The Vermont governor is not opposed to legalizing recreational marijuana for adult use but does feel like he and the rest of the state do not understand it well enough, or have the right protocols in place to legalize it yet. It is a common theme in many states, counties, cities and towns that a reluctance exists in legalizing marijuana because they feel ignorant of what is involved.
It is the result of prohibition, where not only is consumption not allowed, but neither is research and knowledge permitted. However, the Vermont governor does have a number of states like Colorado and Washington to glean information from now. Do you think Vermont will legalize adult use marijuana in 2018?
Vermont Gov. Phil Scott last week announced the creation of the Governor’s Marijuana Advisory Commission which was conceived following Scott’s May veto of the first cannabis legalization bill ever passed by a state Legislature. Scott originally created the commission with an executive order following his veto action.
“As I’ve said before, I’m not philosophically opposed to eliminating the prohibition on recreational use by adults. However, I believe we have an obligation to learn from the experiences of other states, and have comprehensive education and highway safety protocols in place before moving to a fully taxed and regulated recreational-use marketplace,” Scott said in a press release. “We must ensure that any approach we take prioritizes public health and safety, particularly the health implications for our children, and the need to ensure safety on our roadways.”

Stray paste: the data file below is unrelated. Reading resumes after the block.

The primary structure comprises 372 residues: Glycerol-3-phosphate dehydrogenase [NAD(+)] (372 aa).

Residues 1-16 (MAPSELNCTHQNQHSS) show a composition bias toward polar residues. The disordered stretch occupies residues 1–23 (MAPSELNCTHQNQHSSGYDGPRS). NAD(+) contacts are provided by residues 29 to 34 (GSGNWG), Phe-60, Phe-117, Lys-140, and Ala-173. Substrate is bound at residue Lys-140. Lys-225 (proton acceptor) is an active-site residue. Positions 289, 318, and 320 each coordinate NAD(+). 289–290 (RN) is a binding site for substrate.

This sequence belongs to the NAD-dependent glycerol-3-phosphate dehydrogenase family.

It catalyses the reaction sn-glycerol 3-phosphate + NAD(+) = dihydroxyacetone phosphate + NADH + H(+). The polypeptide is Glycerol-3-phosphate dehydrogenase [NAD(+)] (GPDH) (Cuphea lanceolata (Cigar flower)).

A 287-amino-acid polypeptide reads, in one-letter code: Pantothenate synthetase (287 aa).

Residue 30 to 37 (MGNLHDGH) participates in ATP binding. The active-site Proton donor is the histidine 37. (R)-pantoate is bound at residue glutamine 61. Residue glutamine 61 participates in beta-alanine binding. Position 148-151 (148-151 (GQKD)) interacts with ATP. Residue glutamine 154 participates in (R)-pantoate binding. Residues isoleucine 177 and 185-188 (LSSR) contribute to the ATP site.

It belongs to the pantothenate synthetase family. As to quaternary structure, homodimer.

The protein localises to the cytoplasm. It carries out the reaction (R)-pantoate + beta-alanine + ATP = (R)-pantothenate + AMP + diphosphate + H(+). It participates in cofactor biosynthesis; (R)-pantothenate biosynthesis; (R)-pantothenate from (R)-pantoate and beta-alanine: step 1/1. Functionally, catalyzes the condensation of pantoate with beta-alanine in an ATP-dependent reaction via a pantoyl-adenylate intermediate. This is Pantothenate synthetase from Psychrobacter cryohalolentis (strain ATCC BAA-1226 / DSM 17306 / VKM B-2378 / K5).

The commission will consist of three subcommittees that will evaluate legalization, including one on road safety, a second on education and youth prevention, and a third to explore the options for a taxed and regulated market, including insurance, banking, and local zoning issues.
The commission will be chaired by former chairman of Vermont Democrats Jake Perkinson, and Burlington-based attorney Tom Little and will include two members appointed by the Senate Committee on Committees; two members appointed by the House Speaker; the Secretary of Agriculture or a designee; the Commissioner of Health or a designee; the Secretary of Commerce and Community Development or designee; the Commissioner of Taxes or designee; the state Attorney General or designee; and the Executive Director of the States’ Attorneys and Sheriffs, or designee.
The first meeting is set for Oct. 1, and the governor expects an initial report by Jan 15, 2018.
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